Eliot C. Heher, MD
Business travel is often an exercise in self-control (think of Anthony Hopkins’ character in “The Remains of the Day”). Business travelers get up early, go to bed late and work hard – while tolerating flight delays and surly taxi drivers.
So when do many business travelers relax? Often when they’re eating – and that’s the trouble. While traveling many of us increase our fat and sugar intake at the expense of fruits, vegetables and grains. And we often eat more than we want, thereby gaining weight or making it harder to shed those few extra pounds.
Part of the challenge comes from eating in restaurants all the time. Generally cooks are paid for serving good tasting food, but not necessarily for preparing stuff that your doctor would recommend. So to eat better on the road you have to learn to work a menu and a waiter the way you would work a client.
Here’s my advice:
Define your goals. Because you will be presented with many more food options then you typically have at home, you must be clear about which foods you want to eat and which foods you want to avoid. Think about it in advance. At home you might not eat a tall stack of pancakes every day because you can’t be bothered to cook – and clean up. On the road you have to decide in advance: “No pancakes – I’ll eat a dry bagel and fruit instead.” “One cup of coffee – if they refill my cup, I’ll leave it.” Much eating is reflexive – we eat what’s put in front of us without much thought. So plan ahead.
Bring your own. Fresh fruit in an airport is rarer than an on-time departure. Bring your own instead of going without. Apples travel well, as does dried fruit – though avoid the kind with a lot of added sugar (here’s a test: give some of the dried cranberries or mango you buy to your kids. If they ask for more, there’s a lot of added sugar). Pretzels are preferable to cocktail peanuts and also travel fairly well. More importantly, they taste just as good broken.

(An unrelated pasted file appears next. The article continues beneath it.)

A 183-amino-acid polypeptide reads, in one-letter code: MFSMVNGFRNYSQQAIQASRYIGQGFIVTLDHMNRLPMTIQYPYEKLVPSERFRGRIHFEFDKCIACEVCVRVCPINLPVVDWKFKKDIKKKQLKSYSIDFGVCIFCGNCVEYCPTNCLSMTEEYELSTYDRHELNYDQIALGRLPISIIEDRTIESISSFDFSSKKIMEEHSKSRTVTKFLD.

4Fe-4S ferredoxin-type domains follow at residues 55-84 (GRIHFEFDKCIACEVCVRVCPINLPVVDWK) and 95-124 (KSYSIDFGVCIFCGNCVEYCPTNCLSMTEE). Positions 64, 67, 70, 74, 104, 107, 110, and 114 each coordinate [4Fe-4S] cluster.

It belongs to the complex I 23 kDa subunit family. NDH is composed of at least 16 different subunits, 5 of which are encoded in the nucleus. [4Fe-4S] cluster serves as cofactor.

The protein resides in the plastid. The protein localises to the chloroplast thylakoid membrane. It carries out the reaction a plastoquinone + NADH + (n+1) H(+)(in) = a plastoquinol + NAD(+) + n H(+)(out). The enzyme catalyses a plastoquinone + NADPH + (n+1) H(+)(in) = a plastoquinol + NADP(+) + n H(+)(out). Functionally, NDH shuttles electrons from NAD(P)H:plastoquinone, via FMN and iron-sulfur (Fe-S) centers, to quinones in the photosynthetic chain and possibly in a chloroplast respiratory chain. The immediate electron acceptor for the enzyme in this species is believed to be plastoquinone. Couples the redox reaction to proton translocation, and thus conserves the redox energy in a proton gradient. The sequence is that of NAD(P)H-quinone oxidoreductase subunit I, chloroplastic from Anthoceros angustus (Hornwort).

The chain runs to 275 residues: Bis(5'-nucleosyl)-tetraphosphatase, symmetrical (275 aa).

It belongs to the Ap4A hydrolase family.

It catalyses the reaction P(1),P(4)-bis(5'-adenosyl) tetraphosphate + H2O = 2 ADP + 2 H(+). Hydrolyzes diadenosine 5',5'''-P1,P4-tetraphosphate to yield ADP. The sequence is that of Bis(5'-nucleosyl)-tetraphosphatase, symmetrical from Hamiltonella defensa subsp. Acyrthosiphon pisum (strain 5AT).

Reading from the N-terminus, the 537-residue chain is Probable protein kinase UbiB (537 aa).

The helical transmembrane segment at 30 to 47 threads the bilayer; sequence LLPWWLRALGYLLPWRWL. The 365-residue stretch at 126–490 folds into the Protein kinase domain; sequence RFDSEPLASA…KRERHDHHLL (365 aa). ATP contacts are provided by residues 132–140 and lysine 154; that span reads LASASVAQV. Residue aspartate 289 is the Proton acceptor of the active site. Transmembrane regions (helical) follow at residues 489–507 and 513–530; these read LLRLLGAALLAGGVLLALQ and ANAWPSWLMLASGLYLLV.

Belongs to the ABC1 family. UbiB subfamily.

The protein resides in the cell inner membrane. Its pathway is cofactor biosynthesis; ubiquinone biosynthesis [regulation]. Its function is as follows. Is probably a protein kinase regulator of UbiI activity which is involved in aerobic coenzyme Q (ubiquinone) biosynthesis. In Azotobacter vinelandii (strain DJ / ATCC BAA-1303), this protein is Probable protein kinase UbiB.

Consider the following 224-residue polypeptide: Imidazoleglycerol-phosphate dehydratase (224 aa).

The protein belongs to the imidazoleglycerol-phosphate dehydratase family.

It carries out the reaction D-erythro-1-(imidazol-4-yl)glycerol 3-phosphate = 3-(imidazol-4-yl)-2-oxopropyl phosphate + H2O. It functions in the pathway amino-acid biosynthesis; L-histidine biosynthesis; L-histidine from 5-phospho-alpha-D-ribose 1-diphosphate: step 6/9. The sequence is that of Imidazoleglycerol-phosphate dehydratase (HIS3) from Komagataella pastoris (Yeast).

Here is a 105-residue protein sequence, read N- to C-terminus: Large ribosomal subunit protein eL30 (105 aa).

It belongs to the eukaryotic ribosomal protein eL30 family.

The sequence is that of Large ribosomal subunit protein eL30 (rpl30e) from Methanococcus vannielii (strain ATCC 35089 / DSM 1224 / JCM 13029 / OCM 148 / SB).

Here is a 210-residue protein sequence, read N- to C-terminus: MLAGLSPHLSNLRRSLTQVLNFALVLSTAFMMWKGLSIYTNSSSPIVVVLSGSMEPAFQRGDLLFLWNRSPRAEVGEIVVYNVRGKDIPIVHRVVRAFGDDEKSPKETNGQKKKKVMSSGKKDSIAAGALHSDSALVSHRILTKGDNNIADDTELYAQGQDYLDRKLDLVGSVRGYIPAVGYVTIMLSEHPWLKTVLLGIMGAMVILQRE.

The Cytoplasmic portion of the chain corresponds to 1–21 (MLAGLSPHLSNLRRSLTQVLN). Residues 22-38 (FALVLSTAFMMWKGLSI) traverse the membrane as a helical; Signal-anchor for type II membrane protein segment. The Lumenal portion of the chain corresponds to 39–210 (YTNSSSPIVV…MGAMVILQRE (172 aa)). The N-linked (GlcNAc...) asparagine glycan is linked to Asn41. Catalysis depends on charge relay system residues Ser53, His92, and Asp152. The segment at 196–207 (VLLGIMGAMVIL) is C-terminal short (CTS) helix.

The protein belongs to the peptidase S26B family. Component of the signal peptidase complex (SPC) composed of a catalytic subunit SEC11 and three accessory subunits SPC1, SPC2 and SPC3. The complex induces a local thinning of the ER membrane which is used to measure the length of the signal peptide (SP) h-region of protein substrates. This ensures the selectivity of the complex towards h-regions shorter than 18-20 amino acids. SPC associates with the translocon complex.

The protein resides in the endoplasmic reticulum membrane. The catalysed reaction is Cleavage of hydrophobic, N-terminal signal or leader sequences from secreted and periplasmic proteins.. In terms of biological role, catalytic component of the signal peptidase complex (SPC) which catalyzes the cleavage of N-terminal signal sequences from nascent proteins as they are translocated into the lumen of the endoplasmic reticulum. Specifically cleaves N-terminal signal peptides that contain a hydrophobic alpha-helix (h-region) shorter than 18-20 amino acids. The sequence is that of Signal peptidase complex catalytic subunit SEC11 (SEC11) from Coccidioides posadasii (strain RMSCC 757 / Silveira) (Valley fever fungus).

Exercise instead of eating. Sometimes we eat merely because we’re tired of working. We need a diversion and eating lunch or dinner provides one. Next trip, try something different. Pack some sneakers and go for a walk. Hustle to the gym for a quick work out. The bonus benefit is that exercise will often reduce, not increase, your appetite.
Ignore the menu. Don’t be shy in restaurants. If you want just a plain piece of fish or chicken, broiled, ask for it. If you’re afraid of offending the chef, ask that his delicious, 4000 calorie sauce be put on the side. If you don’t see any fruit on the menu – ask. You’ll be amazed what restaurants keep in their kitchens.
Go shopping – for food. If you’re going to be in your destination for any more than a few days, consider staying in a suite hotel with a refrigerator and, if possible, a small kitchenette. Drop by a supermarket and shop for the things that keep you going at home: Wheaties, apples, bagels and yogurt.
Be Strong at Diet-Busting Client Dinners. Let’s face it, no one wants to order something special in front of a lot of important or prospective clients. Nor do we want it thought that we’re dieting or worried about our appearance. On the contrary, at dinners like this we want to exude confidence and control. What to do? Order an appetizer if you must – but go for the mixed greens and ask for the dressing on the side. A more adventuresome alternative, which is also healthy, might be the sushi grade tuna. Ask for the main course sauce on the side as well if it appears high in fat or calories. If the entree is too large – leave half of it. Most people will assume that you didn’t care for it – or that the portion was too large. You must forget what your mother taught you about eating everything on your plate!
Avoid Alcoholic Beverages. Avoid Alcoholic Beverages. It is always a good idea to avoid drinking, or to drink very modestly, while traveling. At the very least, remember how many calories these beverages have.
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